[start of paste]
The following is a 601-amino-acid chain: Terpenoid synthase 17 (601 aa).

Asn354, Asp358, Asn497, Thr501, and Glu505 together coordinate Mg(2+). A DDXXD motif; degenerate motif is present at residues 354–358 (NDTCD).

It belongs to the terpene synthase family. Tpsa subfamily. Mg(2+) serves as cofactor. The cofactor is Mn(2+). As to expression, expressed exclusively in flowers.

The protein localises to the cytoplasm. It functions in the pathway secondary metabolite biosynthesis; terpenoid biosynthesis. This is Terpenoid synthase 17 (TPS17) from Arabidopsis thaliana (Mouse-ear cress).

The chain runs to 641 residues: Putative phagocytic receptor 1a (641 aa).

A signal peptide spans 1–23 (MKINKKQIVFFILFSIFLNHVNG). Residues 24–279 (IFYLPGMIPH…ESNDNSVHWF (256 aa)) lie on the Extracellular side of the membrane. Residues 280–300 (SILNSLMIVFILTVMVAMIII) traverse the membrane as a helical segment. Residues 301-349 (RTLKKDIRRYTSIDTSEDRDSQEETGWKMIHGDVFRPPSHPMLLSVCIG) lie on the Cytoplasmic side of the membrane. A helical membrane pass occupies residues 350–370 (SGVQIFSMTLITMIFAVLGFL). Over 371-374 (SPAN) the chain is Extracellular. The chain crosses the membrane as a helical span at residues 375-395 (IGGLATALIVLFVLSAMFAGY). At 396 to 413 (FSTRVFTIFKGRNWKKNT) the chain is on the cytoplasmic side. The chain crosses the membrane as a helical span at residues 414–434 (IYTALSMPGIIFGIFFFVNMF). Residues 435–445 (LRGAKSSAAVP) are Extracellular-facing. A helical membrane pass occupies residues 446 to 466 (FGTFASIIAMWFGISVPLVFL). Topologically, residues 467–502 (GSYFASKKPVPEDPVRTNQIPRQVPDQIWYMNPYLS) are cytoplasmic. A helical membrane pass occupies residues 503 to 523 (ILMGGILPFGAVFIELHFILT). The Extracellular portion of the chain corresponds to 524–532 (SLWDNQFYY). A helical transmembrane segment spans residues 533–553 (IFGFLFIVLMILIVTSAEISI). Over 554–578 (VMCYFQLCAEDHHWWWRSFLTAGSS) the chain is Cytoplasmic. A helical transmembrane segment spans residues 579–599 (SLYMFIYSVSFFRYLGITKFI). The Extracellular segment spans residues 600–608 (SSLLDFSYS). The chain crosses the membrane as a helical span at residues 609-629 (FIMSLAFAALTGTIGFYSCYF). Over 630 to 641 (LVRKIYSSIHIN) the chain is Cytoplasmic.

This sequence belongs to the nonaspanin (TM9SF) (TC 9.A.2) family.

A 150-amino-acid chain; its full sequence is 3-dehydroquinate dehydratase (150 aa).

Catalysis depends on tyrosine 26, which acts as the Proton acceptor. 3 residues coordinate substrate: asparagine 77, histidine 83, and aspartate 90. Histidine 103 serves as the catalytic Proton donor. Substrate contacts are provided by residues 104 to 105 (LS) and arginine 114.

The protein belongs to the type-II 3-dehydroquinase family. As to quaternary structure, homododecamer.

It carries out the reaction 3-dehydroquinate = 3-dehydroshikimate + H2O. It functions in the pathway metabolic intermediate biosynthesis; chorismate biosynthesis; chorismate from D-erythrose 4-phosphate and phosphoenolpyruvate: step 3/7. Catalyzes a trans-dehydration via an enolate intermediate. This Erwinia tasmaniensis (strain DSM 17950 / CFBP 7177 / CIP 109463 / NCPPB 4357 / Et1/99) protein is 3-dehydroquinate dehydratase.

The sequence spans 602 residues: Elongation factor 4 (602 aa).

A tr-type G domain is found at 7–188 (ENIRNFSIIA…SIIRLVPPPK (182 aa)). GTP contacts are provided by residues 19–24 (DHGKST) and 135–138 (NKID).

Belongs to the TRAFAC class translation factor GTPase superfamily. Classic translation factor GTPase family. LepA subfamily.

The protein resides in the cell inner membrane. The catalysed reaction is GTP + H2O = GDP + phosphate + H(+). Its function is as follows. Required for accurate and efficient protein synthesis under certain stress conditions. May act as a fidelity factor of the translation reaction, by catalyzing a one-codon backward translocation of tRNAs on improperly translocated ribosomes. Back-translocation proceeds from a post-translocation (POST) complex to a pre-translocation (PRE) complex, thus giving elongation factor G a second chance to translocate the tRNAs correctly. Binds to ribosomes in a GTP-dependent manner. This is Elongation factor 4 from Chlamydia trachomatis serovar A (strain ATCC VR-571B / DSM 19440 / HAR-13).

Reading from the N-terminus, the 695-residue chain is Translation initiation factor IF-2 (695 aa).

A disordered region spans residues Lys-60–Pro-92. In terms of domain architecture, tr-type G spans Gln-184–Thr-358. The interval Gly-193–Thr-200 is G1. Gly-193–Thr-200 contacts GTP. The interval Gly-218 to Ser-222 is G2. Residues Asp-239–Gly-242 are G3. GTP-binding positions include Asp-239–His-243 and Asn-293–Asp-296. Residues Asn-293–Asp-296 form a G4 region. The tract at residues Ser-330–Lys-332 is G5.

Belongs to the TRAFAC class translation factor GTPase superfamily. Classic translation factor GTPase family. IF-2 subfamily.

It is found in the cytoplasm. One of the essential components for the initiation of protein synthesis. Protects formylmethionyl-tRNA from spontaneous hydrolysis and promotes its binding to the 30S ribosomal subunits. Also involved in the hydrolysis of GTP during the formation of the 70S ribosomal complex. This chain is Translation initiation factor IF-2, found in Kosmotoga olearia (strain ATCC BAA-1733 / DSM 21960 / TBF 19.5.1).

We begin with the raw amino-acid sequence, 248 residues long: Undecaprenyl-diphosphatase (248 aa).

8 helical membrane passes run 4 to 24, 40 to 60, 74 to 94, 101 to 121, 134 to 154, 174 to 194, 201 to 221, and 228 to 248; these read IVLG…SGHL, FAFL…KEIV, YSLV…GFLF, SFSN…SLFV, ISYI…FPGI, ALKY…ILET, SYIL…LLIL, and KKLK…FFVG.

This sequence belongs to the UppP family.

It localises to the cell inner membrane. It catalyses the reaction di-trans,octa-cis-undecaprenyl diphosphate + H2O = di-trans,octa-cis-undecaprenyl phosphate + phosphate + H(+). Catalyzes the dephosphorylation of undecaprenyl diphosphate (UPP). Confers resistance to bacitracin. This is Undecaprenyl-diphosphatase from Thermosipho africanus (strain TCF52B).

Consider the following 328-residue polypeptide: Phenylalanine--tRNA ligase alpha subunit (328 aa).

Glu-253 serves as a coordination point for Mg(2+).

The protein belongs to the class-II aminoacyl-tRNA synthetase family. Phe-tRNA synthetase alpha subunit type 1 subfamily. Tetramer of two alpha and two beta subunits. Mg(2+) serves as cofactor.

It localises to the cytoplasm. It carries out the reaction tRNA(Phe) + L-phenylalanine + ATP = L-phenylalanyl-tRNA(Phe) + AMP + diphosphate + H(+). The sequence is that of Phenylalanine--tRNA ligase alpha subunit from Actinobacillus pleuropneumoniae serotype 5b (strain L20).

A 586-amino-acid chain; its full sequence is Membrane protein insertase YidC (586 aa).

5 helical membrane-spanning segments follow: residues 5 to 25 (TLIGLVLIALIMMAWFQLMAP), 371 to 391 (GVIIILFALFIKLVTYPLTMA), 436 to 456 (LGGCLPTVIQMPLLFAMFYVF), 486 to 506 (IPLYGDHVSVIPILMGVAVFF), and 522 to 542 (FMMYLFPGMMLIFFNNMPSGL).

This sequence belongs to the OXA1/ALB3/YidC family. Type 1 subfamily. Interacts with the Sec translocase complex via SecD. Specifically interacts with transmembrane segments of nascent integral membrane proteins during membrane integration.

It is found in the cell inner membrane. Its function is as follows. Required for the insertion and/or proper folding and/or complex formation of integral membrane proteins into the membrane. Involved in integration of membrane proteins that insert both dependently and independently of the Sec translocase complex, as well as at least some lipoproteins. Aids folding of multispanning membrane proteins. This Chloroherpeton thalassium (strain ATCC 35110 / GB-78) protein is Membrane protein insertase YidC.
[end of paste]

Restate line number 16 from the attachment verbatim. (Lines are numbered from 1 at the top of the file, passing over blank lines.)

Reading from the N-terminus, the 695-residue chain is Translation initiation factor IF-2 (695 aa).